Wishing you a Happy Mid-Autumn Festival.

    Liked by 1 person

    • So interesting to hear that it’s ‘normal’ for the elders to order without anyone’s consent. What if they order all spicy dishes and someone can’t it all that… It is that way in my family a lot of the time who are big fan of spicy – sometimes I’d only be able to eat half the dishes ordered.

      Happy Mid-Autumn Festival to you too, Traveller. Hope you’re doing well and thanks for sticking around.

      Like

      • My eldest half-sister is not an adventurous eater and she will only order food that is familiar. When she first had home made sushi, she spread the wasabi thickly on the sushi rice. She cannot eat spicy food. It was quite a sight!!!

        Liked by 1 person

        • Lol. I hope she managed to eat that wasabi and sushi. There is something comforting in eating familiar food. It hits the spot, it can hit certain emotions and bring back certain memories. Maybe that’s why Chinese banquets tend to serve the same food over and over.

          Like

  10. “Sticking chopsticks upright in a bowl” – I do that all the time!
    “Slurping one’s food is not rude” – You have to slurp, especially if it’s rice noodles.

    I have bad table manners: In Norway (perhaps in the West in general?) it’s considered impolite to burp. I don’t give a shit. It’s natural to burp, that’s why we force babies to burp after they eat.

    Liked by 1 person

    • Lol, Cardinal. You sound like the type of person who enjoys your food however you want too. Okay. each to their own.

      That is so true. Babies burp, so why can’t adults. I have bad table manners too. I tend to drop my food all over the place when I use a fork and spoon, which is pretty much every day.

      Like

  11. Very interesting and other than a few small things, similar to the table manners I was taught growing up. Waiting for everyone to be served and for the cook or host(ess) to start eating was a big one; to this day I find it terribly rude when people start wolfing down their food before everyone has something to eat. Growing up, we were each served our own plate, but nowadays, so many cuisines encourage sharing that this is dying out a bit, especially in restaurants. The only part of that I was not used to when I was in China was everyone sticking his/her used chopsticks into the serving dishes and eating right from there (we would still serve with a serving spoon, even when sharing). Slurping from a bowl close to the lips seemed unpleasant when I first encountered it, but understanding the reason behind it (no spilling or waste) makes it a little more palatable to my western eyes and ears! Finally, seat of honor or not, I always like to face the door … in my case, I think it’s that I don’t want to miss anything!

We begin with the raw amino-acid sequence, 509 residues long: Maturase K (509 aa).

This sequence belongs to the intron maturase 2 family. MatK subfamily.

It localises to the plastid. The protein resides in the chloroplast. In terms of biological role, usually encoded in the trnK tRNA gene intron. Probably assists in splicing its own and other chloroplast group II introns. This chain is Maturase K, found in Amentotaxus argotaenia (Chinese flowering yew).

Liked by 1 person

    • Sounds like we share very similar backgrounds, Lek 🙂 I am okay with people gobbling down their food before everyone has arrived or my food hasn’t arrived – provided if everyone is okay with it.

      I too have encountered many Chinese using their chopsticks to grab food straight from the dishes as opposed to using a common spoon even if it is there! Maybe it is laziness, or maybe some are just ‘dirty’ that way and don’t mind.

      Maybe where we want and choose to seat at a table in a restaurant is a reflection of our personality. Maybe if we like sitting facing the door we like to be in control or at least things to be in order.

      Liked by 1 person

  12. I have been around lots of Asians throughout my life, but I don’t think I ever had any meals with them other than with Derek and his family. Usually when I go over to Derek’s place on a Friday night, we sit at the table and eat while his mom, dad and sister sit in front of the TV and eat. I’ve never questioned this. lol. Usually his mom gives me a fork although I am capable of using chopsticks so I do not query this either. Usually when we go to functions, everyone just dives into every single dish that comes and there doesn’t seem to be much etiquette involved.

    That pasta dish looks incredible! Did you make it? 🙂

    PS Happy Mid-Autumn Festival!

    Liked by 1 person